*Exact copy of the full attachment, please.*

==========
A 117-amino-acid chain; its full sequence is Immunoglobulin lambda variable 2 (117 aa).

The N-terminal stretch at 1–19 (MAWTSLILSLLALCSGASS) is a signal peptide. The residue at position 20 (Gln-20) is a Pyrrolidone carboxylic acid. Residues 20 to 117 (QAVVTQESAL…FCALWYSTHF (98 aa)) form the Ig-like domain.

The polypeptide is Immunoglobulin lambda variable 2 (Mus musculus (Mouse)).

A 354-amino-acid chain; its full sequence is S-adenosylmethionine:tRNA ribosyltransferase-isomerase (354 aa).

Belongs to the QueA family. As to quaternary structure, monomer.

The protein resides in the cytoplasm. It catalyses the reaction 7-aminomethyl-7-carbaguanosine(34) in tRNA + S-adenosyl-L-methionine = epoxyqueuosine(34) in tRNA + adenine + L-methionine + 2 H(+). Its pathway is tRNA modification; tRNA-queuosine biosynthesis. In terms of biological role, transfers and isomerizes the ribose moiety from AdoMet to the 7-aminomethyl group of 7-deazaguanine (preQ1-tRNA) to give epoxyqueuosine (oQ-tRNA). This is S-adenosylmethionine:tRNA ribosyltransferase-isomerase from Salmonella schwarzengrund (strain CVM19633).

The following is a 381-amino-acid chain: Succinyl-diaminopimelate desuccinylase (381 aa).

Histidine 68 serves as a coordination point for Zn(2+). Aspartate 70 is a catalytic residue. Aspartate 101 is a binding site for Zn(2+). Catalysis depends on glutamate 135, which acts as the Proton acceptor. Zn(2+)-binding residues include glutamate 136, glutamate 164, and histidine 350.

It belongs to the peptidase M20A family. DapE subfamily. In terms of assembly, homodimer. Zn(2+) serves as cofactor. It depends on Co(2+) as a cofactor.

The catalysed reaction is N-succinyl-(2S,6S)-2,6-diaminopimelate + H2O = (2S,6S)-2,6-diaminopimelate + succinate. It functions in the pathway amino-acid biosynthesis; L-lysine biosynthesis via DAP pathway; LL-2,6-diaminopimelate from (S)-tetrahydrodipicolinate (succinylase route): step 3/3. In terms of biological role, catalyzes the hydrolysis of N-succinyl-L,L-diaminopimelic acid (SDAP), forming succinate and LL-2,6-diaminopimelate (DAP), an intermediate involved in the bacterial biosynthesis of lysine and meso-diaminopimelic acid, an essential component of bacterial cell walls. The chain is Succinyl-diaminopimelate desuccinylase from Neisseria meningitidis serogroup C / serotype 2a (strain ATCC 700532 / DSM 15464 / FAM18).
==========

A 117-amino-acid chain; its full sequence is Immunoglobulin lambda variable 2 (117 aa).

The N-terminal stretch at 1–19 (MAWTSLILSLLALCSGASS) is a signal peptide. The residue at position 20 (Gln-20) is a Pyrrolidone carboxylic acid. Residues 20 to 117 (QAVVTQESAL…FCALWYSTHF (98 aa)) form the Ig-like domain.

The polypeptide is Immunoglobulin lambda variable 2 (Mus musculus (Mouse)).

A 354-amino-acid chain; its full sequence is S-adenosylmethionine:tRNA ribosyltransferase-isomerase (354 aa).

Belongs to the QueA family. As to quaternary structure, monomer.

The protein resides in the cytoplasm. It catalyses the reaction 7-aminomethyl-7-carbaguanosine(34) in tRNA + S-adenosyl-L-methionine = epoxyqueuosine(34) in tRNA + adenine + L-methionine + 2 H(+). Its pathway is tRNA modification; tRNA-queuosine biosynthesis. In terms of biological role, transfers and isomerizes the ribose moiety from AdoMet to the 7-aminomethyl group of 7-deazaguanine (preQ1-tRNA) to give epoxyqueuosine (oQ-tRNA). This is S-adenosylmethionine:tRNA ribosyltransferase-isomerase from Salmonella schwarzengrund (strain CVM19633).

The following is a 381-amino-acid chain: Succinyl-diaminopimelate desuccinylase (381 aa).

Histidine 68 serves as a coordination point for Zn(2+). Aspartate 70 is a catalytic residue. Aspartate 101 is a binding site for Zn(2+). Catalysis depends on glutamate 135, which acts as the Proton acceptor. Zn(2+)-binding residues include glutamate 136, glutamate 164, and histidine 350.

It belongs to the peptidase M20A family. DapE subfamily. In terms of assembly, homodimer. Zn(2+) serves as cofactor. It depends on Co(2+) as a cofactor.

The catalysed reaction is N-succinyl-(2S,6S)-2,6-diaminopimelate + H2O = (2S,6S)-2,6-diaminopimelate + succinate. It functions in the pathway amino-acid biosynthesis; L-lysine biosynthesis via DAP pathway; LL-2,6-diaminopimelate from (S)-tetrahydrodipicolinate (succinylase route): step 3/3. In terms of biological role, catalyzes the hydrolysis of N-succinyl-L,L-diaminopimelic acid (SDAP), forming succinate and LL-2,6-diaminopimelate (DAP), an intermediate involved in the bacterial biosynthesis of lysine and meso-diaminopimelic acid, an essential component of bacterial cell walls. The chain is Succinyl-diaminopimelate desuccinylase from Neisseria meningitidis serogroup C / serotype 2a (strain ATCC 700532 / DSM 15464 / FAM18).